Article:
As the Covid-19 human pandemic made impossible the organisation of a large in-person meeting, EuroXanth COST Action has organised its 4th and final Annual Conference on ‘Integrating science on Xanthomonadaceae for integrated plant disease management in Europe’ online hosted from Belgrade, Serbia, from 28 to 30 June 2021.
Bacteria of the Xanthomonadaceae family, including Xanthomonas species and Xylella fastidiosa, include devastating plant pathogens that continually challenge food security. Many of the pathogens are listed as quarantine organisms in the EU and their study is of uttermost importance. These concerning pathogens infect all kinds of crop plants, such as cereals, fodder crops, vegetables, fruits, shrubs and trees.
Since the beginning of 2017, work from this Action has covered a range of widespread and emerging Xanthomonas and Xylella plant diseases, on all aspects including the comparison and development of molecular diagnostics, study of genetic diversity of pathogens, identification of key bacterial effectors and plant resistance traits and evaluation of control measures. The purpose of this 4th and final conference was to present and discuss the progress made in the past four years and highlight ongoing and future work of this network.
This online conference had wide international participation with over 170 participants, from 24 COST countries, three Near Neighbor Countries (Jordan, Kosova, Tunisia), one International Observer Country (USA) and eight other countries (Austria, Brazil, Canada, Chile, Ivory Coast, Uruguay, Mali and Russia). Experts in plant diseases with expertise from different disciplines, such as genomics, molecular diagnostics, plant-microbe interactions, entomology, plant resistance breeding and applied microbiology, have presented their latest work through 29 talks and 45 posters, and exchanged knowledge on all aspects of Xanthomonas and Xylella diseases and their control.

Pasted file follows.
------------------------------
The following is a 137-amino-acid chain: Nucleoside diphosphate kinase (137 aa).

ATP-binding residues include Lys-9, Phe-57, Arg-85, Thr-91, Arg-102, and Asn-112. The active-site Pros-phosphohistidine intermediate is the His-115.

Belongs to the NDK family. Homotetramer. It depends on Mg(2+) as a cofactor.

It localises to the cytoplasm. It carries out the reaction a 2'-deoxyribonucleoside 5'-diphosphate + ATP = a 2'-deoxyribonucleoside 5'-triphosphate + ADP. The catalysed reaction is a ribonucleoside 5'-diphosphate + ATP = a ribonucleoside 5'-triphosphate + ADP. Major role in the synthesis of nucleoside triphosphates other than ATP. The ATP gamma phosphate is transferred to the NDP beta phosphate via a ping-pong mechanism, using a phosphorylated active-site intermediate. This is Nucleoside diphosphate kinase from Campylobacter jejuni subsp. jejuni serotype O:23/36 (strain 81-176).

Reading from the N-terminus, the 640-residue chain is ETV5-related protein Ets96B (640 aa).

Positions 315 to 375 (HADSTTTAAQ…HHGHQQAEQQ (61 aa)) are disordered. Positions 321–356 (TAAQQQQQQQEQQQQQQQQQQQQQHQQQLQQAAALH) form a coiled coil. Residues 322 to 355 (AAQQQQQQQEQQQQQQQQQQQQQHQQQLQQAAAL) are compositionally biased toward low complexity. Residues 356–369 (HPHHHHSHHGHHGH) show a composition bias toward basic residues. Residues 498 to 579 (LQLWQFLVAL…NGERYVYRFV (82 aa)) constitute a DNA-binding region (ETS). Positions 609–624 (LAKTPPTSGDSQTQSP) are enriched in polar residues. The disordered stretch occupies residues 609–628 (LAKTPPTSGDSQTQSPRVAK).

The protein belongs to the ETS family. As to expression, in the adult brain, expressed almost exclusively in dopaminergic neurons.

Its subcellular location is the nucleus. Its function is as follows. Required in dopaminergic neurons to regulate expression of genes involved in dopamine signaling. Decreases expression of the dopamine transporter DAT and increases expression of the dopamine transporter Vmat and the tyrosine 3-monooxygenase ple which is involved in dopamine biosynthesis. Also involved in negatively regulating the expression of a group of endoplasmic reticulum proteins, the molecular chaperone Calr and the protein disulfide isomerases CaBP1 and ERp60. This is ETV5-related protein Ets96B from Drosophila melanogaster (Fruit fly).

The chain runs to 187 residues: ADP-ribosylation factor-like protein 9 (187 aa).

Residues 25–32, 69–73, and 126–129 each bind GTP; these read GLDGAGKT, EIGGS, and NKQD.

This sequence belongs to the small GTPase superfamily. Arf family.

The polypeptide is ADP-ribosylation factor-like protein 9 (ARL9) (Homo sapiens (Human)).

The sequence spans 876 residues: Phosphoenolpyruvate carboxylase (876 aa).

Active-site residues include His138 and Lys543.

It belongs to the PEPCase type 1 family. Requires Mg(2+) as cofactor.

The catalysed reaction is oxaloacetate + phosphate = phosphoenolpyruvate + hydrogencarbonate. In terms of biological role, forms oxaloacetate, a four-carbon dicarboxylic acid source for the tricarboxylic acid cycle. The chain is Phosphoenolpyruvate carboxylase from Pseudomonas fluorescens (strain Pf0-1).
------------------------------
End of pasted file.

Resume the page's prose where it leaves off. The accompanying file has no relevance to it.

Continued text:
Dr Ralf Koebnik, Chair of the EuroXanth network, led a session on the achievements of this COST Action, including the ever-expanding network of researchers involved, the three Training Schools organised, and 40 Short Term Scientific Missions, a Wiki project that captures information on bacterial virulence factors and plant resistance genes and a range of highly relevant publications.
Training and inspiring the next generation of scientists has always been at the heart of this COST Action. In fact, work by a student, Céline Pesce, who completed her PhD on Xanthomonas diseases of cereals in 2015 in Belgium, was part of the inspiration for the start of the Action. Céline commented that after her PhD she decided to move to the US to do research in other areas, but one year ago, since she joined a seed company in California, managing Xanthomonas diseases is again part of her priorities.
Professor Aleksa Obradović, from the organising committee, commented “this was a very successful online conference, with wider participation than we would have had if it was an in-person event, and we ensured that Early Career Researchers were included in talks, e-posters and in question and answer sessions“.
Dr Ralf Koebnik added “Xanthomonas and Xylella plant diseases continue to cause significant loses in crops, trees and ornamental plants in Europe and across the world. It is therefore vital that the information and resources generated through the work of our network continue to be updated and that new research opportunities are created to develop work in a range of multidisciplinary areas that might lead to better control of these diseases.”
View the Action’s webpage.
View the network’s website.